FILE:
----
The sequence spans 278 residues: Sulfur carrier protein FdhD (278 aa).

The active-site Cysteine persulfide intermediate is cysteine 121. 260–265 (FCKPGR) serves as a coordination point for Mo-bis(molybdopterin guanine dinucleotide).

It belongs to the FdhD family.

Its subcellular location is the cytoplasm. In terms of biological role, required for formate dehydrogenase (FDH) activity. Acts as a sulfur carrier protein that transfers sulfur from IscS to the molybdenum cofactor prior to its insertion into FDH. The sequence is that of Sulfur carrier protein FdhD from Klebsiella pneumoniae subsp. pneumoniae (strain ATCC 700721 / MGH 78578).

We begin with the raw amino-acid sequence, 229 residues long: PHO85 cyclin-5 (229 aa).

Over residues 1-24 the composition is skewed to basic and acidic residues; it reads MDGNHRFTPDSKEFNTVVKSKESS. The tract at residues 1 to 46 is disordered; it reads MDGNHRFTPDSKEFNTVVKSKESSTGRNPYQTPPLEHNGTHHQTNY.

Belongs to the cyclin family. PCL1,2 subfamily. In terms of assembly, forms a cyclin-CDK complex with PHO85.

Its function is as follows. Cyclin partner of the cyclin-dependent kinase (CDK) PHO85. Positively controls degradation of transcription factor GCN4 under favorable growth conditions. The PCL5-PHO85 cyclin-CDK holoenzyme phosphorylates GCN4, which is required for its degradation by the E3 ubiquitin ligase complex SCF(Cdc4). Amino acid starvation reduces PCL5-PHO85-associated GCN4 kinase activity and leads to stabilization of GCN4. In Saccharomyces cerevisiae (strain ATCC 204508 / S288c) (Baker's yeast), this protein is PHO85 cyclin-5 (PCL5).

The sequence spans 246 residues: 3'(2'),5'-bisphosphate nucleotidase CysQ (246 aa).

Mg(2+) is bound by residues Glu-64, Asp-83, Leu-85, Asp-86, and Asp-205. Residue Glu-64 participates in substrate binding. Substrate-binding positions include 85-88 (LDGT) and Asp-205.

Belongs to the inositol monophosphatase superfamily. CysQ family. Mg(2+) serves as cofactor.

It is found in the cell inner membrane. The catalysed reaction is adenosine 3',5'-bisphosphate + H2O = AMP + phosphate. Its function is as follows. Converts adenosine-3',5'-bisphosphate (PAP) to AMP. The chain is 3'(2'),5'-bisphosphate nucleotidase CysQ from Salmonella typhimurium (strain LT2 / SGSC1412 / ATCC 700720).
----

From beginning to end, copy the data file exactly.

The sequence spans 278 residues: Sulfur carrier protein FdhD (278 aa).

The active-site Cysteine persulfide intermediate is cysteine 121. 260–265 (FCKPGR) serves as a coordination point for Mo-bis(molybdopterin guanine dinucleotide).

It belongs to the FdhD family.

Its subcellular location is the cytoplasm. In terms of biological role, required for formate dehydrogenase (FDH) activity. Acts as a sulfur carrier protein that transfers sulfur from IscS to the molybdenum cofactor prior to its insertion into FDH. The sequence is that of Sulfur carrier protein FdhD from Klebsiella pneumoniae subsp. pneumoniae (strain ATCC 700721 / MGH 78578).

We begin with the raw amino-acid sequence, 229 residues long: PHO85 cyclin-5 (229 aa).

Over residues 1-24 the composition is skewed to basic and acidic residues; it reads MDGNHRFTPDSKEFNTVVKSKESS. The tract at residues 1 to 46 is disordered; it reads MDGNHRFTPDSKEFNTVVKSKESSTGRNPYQTPPLEHNGTHHQTNY.

Belongs to the cyclin family. PCL1,2 subfamily. In terms of assembly, forms a cyclin-CDK complex with PHO85.

Its function is as follows. Cyclin partner of the cyclin-dependent kinase (CDK) PHO85. Positively controls degradation of transcription factor GCN4 under favorable growth conditions. The PCL5-PHO85 cyclin-CDK holoenzyme phosphorylates GCN4, which is required for its degradation by the E3 ubiquitin ligase complex SCF(Cdc4). Amino acid starvation reduces PCL5-PHO85-associated GCN4 kinase activity and leads to stabilization of GCN4. In Saccharomyces cerevisiae (strain ATCC 204508 / S288c) (Baker's yeast), this protein is PHO85 cyclin-5 (PCL5).

The sequence spans 246 residues: 3'(2'),5'-bisphosphate nucleotidase CysQ (246 aa).

Mg(2+) is bound by residues Glu-64, Asp-83, Leu-85, Asp-86, and Asp-205. Residue Glu-64 participates in substrate binding. Substrate-binding positions include 85-88 (LDGT) and Asp-205.

Belongs to the inositol monophosphatase superfamily. CysQ family. Mg(2+) serves as cofactor.

It is found in the cell inner membrane. The catalysed reaction is adenosine 3',5'-bisphosphate + H2O = AMP + phosphate. Its function is as follows. Converts adenosine-3',5'-bisphosphate (PAP) to AMP. The chain is 3'(2'),5'-bisphosphate nucleotidase CysQ from Salmonella typhimurium (strain LT2 / SGSC1412 / ATCC 700720).